A poll released Saturday by CBS and the New York Times indicates that just 53 percent of American adults support military women serving in combat roles. The poll also found 83 percent support women serving in support roles for ground troops, according to CBS. The United States currently restricts women from direct combat roles in infantry positions or in the Special Forces.
The poll also found a number of ideological and demographic factors to be influential. In general, Democrats, liberals, moderates, and independents favor women serving in combat roles while Republican and conservatives oppose it. Age is also a factor: 62 percent of women respondents younger than 45 support lifting the combat restriction, while only 44 percent of women respondents older than 45 support removing the ban. Overall, only 37 percent of respondents older than 65 support lifting the restriction.
Despite official military policy, women's participation in the wars in Afghanistan and Iraq has increasingly included direct combat. In contemporary warfare, there are no front lines. Retired Army Colonel Peter Mansoor, who served under General Petraeus while he led forces in Iraq, told the New York Times, "Iraq has advanced the cause of full integration for women in the Army by leaps and bounds...[women] have earned the confidence and respect of male colleagues."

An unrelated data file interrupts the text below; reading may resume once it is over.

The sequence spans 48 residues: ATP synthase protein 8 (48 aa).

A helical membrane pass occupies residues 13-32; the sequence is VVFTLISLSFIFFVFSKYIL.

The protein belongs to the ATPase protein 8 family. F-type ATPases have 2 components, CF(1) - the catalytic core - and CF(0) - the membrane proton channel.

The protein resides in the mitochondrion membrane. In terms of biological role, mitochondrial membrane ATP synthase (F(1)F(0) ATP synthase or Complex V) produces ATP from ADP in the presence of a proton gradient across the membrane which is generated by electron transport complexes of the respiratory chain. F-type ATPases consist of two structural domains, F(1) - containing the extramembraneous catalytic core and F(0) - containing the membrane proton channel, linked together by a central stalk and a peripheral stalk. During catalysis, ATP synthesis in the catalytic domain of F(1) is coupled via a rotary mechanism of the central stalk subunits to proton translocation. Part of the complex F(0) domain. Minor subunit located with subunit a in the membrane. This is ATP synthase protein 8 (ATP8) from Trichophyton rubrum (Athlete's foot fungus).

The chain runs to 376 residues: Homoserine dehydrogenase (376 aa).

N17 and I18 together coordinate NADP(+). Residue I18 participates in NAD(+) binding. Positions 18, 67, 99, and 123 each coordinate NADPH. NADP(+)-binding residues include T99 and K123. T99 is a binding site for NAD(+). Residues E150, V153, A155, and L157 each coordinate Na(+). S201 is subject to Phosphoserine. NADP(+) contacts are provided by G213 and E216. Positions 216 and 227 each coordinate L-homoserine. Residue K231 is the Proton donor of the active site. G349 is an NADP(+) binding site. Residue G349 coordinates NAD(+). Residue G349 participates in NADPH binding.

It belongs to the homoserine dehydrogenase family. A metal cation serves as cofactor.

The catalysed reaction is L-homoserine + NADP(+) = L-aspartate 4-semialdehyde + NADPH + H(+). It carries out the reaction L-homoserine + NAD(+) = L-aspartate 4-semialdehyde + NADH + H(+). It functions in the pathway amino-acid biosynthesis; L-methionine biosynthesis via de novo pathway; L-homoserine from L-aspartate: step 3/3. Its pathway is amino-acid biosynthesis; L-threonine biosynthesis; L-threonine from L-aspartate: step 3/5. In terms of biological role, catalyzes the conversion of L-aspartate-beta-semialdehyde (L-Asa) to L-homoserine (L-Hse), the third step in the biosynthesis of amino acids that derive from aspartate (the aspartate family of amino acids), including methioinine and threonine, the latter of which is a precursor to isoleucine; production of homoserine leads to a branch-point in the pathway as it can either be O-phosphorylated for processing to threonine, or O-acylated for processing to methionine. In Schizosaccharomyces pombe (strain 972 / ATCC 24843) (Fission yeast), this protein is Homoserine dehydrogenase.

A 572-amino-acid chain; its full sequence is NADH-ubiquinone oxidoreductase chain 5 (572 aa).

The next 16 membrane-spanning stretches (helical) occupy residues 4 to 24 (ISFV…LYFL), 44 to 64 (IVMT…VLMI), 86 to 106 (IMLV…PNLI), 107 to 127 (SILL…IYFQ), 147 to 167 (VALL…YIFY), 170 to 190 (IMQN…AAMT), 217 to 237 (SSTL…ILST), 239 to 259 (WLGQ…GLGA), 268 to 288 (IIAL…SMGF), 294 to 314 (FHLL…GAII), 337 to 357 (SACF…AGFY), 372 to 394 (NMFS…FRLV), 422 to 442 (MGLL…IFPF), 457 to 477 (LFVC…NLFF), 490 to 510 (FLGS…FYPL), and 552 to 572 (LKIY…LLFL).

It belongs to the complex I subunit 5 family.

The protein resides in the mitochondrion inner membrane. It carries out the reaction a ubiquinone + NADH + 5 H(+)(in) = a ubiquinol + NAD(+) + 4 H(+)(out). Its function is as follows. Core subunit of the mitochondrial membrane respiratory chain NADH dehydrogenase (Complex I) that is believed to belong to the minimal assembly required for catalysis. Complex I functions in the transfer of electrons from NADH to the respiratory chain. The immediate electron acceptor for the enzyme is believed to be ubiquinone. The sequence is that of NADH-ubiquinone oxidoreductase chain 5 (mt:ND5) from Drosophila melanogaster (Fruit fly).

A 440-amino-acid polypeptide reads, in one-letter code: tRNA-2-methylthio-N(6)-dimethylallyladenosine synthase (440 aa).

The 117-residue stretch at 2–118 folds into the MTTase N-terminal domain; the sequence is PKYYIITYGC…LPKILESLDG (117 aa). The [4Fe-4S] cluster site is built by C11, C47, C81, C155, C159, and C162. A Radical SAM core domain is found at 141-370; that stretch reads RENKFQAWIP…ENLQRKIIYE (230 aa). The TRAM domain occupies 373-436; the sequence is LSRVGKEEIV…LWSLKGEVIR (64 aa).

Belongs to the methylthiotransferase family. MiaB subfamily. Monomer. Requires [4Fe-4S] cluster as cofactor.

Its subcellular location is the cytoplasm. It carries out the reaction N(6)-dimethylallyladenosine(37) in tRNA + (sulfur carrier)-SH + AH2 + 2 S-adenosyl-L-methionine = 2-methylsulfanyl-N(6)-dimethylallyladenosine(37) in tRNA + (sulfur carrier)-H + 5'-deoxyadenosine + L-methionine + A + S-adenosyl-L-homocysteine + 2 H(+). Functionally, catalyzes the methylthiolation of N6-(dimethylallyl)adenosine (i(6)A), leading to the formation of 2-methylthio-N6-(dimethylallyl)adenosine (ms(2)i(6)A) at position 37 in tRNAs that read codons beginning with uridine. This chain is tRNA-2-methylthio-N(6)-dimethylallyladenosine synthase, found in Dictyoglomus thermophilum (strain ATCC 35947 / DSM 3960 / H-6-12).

The CBS/New York Times poll had a margin of error of plus or minus 3.0 points and was conducted with a random sample of 1,050 adults nationwide over the telephone between July 24th and 28th.
Media Resources: CBS 8/15/09; New York Times 8/16/09; Feminist Daily Newswire 5/28/09
7/22/2014 Louisiana Pro-Choice Community Stands Up Against Operation Rescue - Saturday, Operation Rescue/Operation Save America launched an aggressive week-long siege against reproductive health clinics and abortion care providers in southern Louisiana.
The annual siege is expected to run through Saturday, July 26, but already, several dozen Operation Rescue protesters have moved these forceful assemblies to doctors' private residences, riling neighbors in the process with their megaphones, explicit and invasive signage. . . .